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Artificial intelligence (“AI”) has been the talk of the town for more than a year now. The hype surrounding AI and the potential (think increased revenue and commercial advantages) that it may bring pretty much “convinced” many companies to now also brand themselves as “AI companies”, looking to deploy their own AI models.

It is an established fact that training and deploying AI models require a vast amount of computing power. Graphics processing unit (“GPU”) is a type of electronic circuit traditionally used for videos rendering, image creation and to process games with high quality graphics. Owing to its ability to perform and process many operations in parallel, GPU is also very suitable for AI training and generally any tasks that would require high computing power. The increase in the number of AI companies inevitably also translates to an increased demand for advanced GPUs, which in turn results in a supply shortage – like it or not, there are only that many companies globally capable of producing and supplying advanced GPUs.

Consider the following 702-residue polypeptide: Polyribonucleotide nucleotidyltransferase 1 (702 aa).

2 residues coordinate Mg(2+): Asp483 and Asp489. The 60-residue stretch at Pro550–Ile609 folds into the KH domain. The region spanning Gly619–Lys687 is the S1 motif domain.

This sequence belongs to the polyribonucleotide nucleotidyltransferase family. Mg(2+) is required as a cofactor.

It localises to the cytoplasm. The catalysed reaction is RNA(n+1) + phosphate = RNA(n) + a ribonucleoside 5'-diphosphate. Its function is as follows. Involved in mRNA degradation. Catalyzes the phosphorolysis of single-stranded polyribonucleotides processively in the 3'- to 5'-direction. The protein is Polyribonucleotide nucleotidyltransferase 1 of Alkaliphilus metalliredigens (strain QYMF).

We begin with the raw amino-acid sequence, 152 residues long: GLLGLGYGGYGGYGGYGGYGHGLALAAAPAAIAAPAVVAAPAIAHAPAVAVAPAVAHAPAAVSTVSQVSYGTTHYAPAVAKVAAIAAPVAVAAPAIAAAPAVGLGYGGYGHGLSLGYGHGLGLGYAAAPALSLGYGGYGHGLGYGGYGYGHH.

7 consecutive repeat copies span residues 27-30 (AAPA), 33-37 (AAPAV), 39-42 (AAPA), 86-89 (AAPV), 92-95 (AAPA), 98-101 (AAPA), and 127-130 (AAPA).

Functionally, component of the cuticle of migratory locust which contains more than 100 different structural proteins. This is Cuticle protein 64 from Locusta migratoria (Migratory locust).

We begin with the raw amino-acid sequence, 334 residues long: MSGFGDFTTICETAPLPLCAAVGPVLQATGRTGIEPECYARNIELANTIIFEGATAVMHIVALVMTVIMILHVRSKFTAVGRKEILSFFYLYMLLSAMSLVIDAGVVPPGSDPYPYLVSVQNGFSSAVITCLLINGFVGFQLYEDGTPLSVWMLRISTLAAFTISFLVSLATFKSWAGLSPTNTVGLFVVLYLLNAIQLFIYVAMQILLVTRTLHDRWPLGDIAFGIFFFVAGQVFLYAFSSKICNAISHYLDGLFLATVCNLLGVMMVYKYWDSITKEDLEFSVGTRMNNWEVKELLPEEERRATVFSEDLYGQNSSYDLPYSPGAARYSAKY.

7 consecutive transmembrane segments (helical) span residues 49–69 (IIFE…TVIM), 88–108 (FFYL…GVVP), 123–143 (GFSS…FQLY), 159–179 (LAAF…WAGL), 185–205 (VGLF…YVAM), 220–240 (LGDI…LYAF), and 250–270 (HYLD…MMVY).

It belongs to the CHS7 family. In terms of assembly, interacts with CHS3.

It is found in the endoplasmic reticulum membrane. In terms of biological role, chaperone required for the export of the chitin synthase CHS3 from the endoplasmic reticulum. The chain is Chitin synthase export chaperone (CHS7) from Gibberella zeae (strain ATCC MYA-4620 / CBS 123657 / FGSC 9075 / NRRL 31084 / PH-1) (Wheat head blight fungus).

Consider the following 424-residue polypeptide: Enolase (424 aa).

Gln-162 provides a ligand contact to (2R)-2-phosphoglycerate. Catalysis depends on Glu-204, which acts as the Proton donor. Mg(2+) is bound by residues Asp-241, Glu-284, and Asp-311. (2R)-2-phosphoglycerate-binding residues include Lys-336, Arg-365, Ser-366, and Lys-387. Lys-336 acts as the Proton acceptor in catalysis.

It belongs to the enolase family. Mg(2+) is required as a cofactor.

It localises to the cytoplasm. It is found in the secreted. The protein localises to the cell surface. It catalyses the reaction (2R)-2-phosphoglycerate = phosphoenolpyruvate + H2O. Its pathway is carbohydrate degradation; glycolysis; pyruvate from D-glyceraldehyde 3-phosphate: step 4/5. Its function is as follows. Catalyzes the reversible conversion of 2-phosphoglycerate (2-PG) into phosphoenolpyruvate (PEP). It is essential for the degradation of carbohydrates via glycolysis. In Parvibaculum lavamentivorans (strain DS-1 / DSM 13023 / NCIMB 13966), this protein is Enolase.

GPU-as-a-Service, or “GPUaaS”, is an attempt by some companies to address the GPU shortage faced by the industry. GPUaaS is essentially a cloud-based solution that rents out access to GPUs to organisations that need them, on-demand. In this article, we will be breaking down some benefits of subscribing to GPUaaS and laying down some of the key considerations to take note of for companies thinking of resorting to GPUaaS.


Benefits of GPU-as-a-Service

Apart from allowing quicker access to GPU, GPUaaS also provides several other benefits to its subscribers, allowing easy justification to the stakeholders of companies in its adoption.

Cost efficiency is often one of the main benefits cited by companies when opting for GPUaaS as opposed to its on-premise counterpart. Instead of having to invest in and maintain physical infrastructure and specialised hardware, which also attracts other operational costs caused by energy consumption and cooling requirements, companies utilising GPUaaS only pay for subscription fees based on their project requirements.